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September 18, 2023

Notable Ninth Circuit amicus brief making originalist case that jury trial right attaches to revocation of federal supervised release

I have noted in this prior post Professor Jacob Schuman work on the law of revocation at the Founding.  Now appearing on SSRN is this Brief of Criminal Law Scholars seeking to operationalize this work as Amici Curiae in Support of Appellant Seeking Reversal in US v. Bowers (9th Cir.).  Here is how the brief is described via the SSRN abstract:

This brief of criminal law scholars as amici curiae explains why the original understanding of the jury right requires a jury trial for revocation of supervised release.

The Supreme Court interprets the Fifth and Sixth Amendment jury right based on “the historical role of the jury at common law ... in the colonies and during the founding era.” Southern Union Co. v. United States, 567 U.S. 343, 353 (2012).  In United States v. Haymond, 139 S. Ct. 2369 (2019), the Court split 4-1-4 on whether a five-year mandatory-minimum sentence imposed upon revocation of supervised release violated the jury right.  In his dissenting opinion, Justice Alito identified “forfeiture” of a “recognizance” as the closest Founding Era equivalent to revocation of supervised release, but said he could find “no evidence” that forfeiture proceedings required a jury trial.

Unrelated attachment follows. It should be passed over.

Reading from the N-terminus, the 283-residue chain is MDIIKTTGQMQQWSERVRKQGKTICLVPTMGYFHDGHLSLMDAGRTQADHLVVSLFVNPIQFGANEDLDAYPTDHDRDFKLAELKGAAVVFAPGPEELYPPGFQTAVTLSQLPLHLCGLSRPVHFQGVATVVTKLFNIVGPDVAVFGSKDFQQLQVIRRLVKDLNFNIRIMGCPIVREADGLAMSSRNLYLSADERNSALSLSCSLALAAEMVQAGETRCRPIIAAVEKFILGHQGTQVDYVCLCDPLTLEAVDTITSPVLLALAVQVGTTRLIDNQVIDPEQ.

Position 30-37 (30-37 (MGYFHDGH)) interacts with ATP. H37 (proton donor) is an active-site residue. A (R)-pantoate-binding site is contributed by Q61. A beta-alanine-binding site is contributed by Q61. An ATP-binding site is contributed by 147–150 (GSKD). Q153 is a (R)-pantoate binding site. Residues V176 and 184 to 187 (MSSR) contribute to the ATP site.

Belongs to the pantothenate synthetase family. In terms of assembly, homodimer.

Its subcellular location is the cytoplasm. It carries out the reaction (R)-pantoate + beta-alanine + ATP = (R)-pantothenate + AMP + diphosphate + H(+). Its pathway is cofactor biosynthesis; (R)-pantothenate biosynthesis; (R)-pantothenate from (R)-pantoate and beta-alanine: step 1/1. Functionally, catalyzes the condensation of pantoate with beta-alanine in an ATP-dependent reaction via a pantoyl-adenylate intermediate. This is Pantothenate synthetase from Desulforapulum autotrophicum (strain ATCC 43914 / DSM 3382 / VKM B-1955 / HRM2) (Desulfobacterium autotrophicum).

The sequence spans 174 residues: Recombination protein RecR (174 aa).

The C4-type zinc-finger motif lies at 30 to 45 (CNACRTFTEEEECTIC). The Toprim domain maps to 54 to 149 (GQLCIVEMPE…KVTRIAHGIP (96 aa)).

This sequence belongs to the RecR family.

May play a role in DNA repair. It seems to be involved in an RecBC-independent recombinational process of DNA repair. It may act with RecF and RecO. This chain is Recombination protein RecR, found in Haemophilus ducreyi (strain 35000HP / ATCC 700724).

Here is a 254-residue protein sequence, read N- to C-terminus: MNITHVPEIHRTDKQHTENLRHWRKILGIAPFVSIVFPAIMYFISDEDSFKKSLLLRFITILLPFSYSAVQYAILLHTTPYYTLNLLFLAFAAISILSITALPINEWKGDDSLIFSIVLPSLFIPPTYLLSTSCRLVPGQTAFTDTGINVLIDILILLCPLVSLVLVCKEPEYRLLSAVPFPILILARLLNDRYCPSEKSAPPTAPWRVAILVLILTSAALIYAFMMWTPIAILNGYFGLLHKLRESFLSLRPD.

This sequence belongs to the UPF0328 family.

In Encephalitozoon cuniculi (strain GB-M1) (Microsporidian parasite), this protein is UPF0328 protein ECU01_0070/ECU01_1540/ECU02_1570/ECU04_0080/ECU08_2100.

Justice Alito was half-right. When the Constitution was ratified, forfeiture of a recognizance was the closest equivalent to revocation of supervised release.  However, there is also abundant evidence that recognizance forfeitures at the Founding did require a jury trial.

This jury requirement only disappeared during the 19th century due to the development of parole and probation, which changed the structure of community supervision from an additional penalty to a withheld punishment.  Because supervised release is structured as an additional penalty, not a withheld punishment, the common law at the time the Constitution was ratified would require a jury trial for revocation of supervised release, even if not for revocation of parole or probation.  Revoking supervised release based on judge-found facts therefore violates the original understanding of the right to a jury trial.

September 18, 2023 at 05:52 PM | Permalink

Comments

From what you have written, then, it seems probable that the Federal prosecutors and Judges have violated the Sixth Amendment rights of thousands of defendants since 1988! And yet, they are immune from civil lawsuits for that conduct.

Posted by: Jim Gormley | Sep 19, 2023 6:13:22 PM

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